6. 6. Manual & automated testsEverytesthas manualelements •A human designs it •A human wrote the code •A human analyzes the results Everytesthas automated elements •Transforming the inputs to outputs is done by the computer Every test falls somewhere on a continuum between the two extremes
  7. 7. HiVAT tests tend toward the automated side » Human still designs overall tests (possibly very high-level) » Computer may determine inputs, paths and expected results » Computer evaluates individual results » Human determines stopping criteria » Number of tests » Time » First bug » Human analyzes overall results
  8. 8. …but are different from “traditional” automation » Include many iterations of execution » May run for longer periods of time » Sometimes involve more randomness » Can be focused on looking for unknown risks rather than identified risks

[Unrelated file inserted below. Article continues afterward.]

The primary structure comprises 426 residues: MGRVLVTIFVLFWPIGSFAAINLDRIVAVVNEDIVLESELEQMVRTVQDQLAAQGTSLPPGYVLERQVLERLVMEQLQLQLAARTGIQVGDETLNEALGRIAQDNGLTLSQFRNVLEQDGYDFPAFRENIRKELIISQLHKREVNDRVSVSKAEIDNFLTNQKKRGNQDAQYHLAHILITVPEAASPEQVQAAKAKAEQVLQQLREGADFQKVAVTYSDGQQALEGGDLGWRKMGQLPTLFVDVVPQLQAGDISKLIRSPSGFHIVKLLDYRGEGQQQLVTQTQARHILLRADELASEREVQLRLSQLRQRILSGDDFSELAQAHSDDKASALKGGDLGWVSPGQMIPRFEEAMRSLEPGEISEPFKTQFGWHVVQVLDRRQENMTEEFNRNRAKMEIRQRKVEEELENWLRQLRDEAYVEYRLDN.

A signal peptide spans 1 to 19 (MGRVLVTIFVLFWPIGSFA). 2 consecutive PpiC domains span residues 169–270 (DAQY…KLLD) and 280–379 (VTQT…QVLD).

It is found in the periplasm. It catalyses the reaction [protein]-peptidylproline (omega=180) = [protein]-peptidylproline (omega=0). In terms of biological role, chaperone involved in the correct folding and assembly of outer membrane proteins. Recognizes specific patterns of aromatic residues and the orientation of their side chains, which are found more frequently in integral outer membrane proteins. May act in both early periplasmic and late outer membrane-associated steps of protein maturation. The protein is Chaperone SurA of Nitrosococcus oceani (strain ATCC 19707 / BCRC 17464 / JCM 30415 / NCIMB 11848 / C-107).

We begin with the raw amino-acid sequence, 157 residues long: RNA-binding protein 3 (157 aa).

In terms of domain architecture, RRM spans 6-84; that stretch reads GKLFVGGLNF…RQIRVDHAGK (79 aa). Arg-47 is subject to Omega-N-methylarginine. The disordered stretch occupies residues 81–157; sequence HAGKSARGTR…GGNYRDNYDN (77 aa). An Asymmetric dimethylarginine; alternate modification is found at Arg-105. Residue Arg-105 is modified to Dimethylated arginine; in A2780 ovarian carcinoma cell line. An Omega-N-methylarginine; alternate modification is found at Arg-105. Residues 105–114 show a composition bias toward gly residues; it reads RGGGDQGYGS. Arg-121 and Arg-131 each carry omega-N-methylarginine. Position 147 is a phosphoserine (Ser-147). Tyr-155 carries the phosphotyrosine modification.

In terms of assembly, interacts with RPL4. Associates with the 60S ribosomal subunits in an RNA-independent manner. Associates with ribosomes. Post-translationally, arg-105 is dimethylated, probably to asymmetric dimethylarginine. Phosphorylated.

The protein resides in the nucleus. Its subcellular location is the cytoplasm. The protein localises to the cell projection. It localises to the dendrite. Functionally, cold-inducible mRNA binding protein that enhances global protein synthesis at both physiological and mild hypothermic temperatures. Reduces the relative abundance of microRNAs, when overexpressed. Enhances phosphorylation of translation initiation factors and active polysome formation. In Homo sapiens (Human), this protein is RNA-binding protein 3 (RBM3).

9. 9. Why do HiVAT? » Find problems that occur in only a small subset of input values » Find difficult to encounter bugs like race conditions or corrupted state » Catch intermittent failures » Leverage idle hardware » Address risks and provide value in ways that traditional automation & manual testing don’t normally do
  10. 10. How do we do HiVAT? » Lots of ways! » Kaner gives this classification scheme which covers many techniques (including the ones we’re about to talk about) Focus on Inputs Exploit available oracle Exploit existing tests or tools
  11. 11. Methods that focus on inputs » Testers usually divide inputs into equivalence classes and pick high-value representative values » For reasonably-sized datasets, automation doesn’t need to do this! » Run all (or at least many of) the values through the automation » Alternatively, use random input generation to get a stream of input values to use for testing
  12. 12. Parametric Variation » Replace small equivalence class representative sets » Some input sets may allow running the total set of inputs » Doug Hoffman’s MASPAR example » Others may still require sampling » Valid passwords example » Sampling can be optimized if data is well understood » Can generate random values